When two art forms meet, there is always a negotiation. Artist and musician Kim Gordon, best known as a founding member of the rock band Sonic Youth, wrestles with this in her latest site-specific installation, Coming Soon, on view at Rudolf Schindler’s Fitzpatrick-Leland House in Los Angeles until April 26.
“It was a constant competition between architecture and art,” says Aaron Moulton, the show’s curator and director of programming for Gagosian Los Angeles, who adds that exhibiting Gordon’s work in the 1936 spec house presented a challenge because they could not control the lighting and there was only one proper wall for displaying art. Yet, Coming Soon also echoed the real challenges of living with art.
At first, Gordon was in search of a model home, but when she found the Fitzpatrick-Leland house, she was sold. Schindler had designed it to be a demonstration house for a hilltop community, making it the perfect representation of a generic ideal. Gordon, under the byname Design Office, turned the house—now under the MAK Center’s stewardship—into an artist’s studio for two weeks. Working in the basement of the three-story terraced structure, she created 24 new wreath paintings on canvases specially sized for the building's dimensions. The paintings continue her previous series of spray can wreath paintings. “The wreath is a symbolic object, heavily connected to the home,” says Moulton.
Minimalist and severe, whorls of spray paint on canvas leave the silhouettes of heather wreaths. “The design activity was not meant to be well executed or look a certain way, have a certain look or style. If anything, it was a lo-fi aesthetic using or recycling other aesthetics,” explained the artist in a statement. (Gordon’s straightforward process seems to recall the stencil art popular during punk rock’s prime.) The resulting simplicity works to the paintings’ advantage, allowing them to blend in with the interlocking volumes of the L-shaped house perched above Laurel Canyon.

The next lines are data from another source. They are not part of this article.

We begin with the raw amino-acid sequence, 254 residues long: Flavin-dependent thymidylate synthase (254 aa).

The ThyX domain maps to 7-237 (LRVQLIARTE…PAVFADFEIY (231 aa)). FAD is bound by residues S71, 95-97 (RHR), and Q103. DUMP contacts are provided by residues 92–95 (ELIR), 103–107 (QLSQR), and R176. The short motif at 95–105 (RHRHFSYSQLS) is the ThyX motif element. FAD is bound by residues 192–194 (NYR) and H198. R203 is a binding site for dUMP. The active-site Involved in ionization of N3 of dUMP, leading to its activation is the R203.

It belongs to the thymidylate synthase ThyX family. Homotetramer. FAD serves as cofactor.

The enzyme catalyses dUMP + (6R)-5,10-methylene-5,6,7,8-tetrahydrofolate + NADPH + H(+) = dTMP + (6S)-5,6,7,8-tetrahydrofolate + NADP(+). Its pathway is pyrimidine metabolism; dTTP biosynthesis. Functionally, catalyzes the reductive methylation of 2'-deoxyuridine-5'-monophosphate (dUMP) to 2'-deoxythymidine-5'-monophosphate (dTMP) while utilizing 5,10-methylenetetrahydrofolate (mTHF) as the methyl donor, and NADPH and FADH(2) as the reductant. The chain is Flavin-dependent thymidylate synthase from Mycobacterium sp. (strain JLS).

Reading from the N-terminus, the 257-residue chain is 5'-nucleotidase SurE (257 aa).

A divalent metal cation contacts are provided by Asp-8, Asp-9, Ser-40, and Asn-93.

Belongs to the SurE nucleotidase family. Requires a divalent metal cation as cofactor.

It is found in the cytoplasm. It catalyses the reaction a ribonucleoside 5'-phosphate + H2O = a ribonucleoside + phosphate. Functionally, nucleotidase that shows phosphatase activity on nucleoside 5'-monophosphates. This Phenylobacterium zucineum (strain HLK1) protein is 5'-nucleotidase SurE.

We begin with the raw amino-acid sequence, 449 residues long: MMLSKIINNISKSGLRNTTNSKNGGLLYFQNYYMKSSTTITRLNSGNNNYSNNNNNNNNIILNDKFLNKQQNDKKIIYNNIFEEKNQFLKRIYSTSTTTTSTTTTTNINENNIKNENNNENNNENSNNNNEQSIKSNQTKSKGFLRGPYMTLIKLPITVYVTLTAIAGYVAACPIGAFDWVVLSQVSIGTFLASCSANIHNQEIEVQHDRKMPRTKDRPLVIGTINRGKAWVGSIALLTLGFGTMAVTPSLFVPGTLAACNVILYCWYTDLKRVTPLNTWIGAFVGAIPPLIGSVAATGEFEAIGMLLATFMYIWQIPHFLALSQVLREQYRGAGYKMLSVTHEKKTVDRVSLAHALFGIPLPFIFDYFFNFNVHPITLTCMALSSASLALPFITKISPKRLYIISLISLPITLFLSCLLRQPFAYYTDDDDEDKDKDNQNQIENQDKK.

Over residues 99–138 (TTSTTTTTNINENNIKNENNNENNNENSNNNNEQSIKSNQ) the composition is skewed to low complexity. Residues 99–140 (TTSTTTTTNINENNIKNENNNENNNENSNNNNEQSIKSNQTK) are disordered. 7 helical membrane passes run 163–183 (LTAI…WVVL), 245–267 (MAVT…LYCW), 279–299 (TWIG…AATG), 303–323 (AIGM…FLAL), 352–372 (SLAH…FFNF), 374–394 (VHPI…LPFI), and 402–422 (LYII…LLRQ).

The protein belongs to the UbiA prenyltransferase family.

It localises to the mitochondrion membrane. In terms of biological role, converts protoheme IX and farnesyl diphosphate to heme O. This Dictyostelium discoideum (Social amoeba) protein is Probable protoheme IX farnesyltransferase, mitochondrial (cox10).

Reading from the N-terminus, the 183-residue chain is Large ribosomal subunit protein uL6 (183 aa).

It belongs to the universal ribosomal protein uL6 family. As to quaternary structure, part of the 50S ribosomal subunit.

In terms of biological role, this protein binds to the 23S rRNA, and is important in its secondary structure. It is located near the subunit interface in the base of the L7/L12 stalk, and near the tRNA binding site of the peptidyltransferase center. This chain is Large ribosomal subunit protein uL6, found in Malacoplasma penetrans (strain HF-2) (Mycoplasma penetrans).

The color palette of the Fitzpatrick-Leland house and its furnishings influenced Gordon's choise of paint colors. Mulholland Series (Gold Chrome Wreath) plays off of the warm hue of the built-in wood cabinets in the kitchen. Mulholland Series (Mermaid Wreath) mimicks the color of the Eames chair in the kitchen. Mulholland Series (Neptune Wreath) hangs inside the upstairs bathroom and brings out the mint green of the tiles and bathtub.
While some works are at home on the walls, others are uncomfortably placed—by design. “Those are moments of consideration and possibility, when the owner has yet to figure out where something goes,” says Moulton. In the bedroom, the large 80-by-60-inch Mulholland Series (Dark Indigo Wreath) is placed atop the pillows, as if waiting to be hung. In the living room, two wreath paintings disturb views of Mulholland Drive from the expansive windows Schindler designed. Mulholland Series (Silver Wreath) hangs slightly askew on the door leading out to the roofdeck.
But the source of this awkwardness—the architecture—is also the exhibition’s strength. As the light changes throughout the house over the course of the day, so does the experience of Gordon’s works. “Art is never as you see it in a white cube,” says Moulton. In this case, it is art made relevant to the realities of everyday living.
Coming Soon is on view by appointment only. Call Gagosian Gallery at (310) 271-9400 to schedule.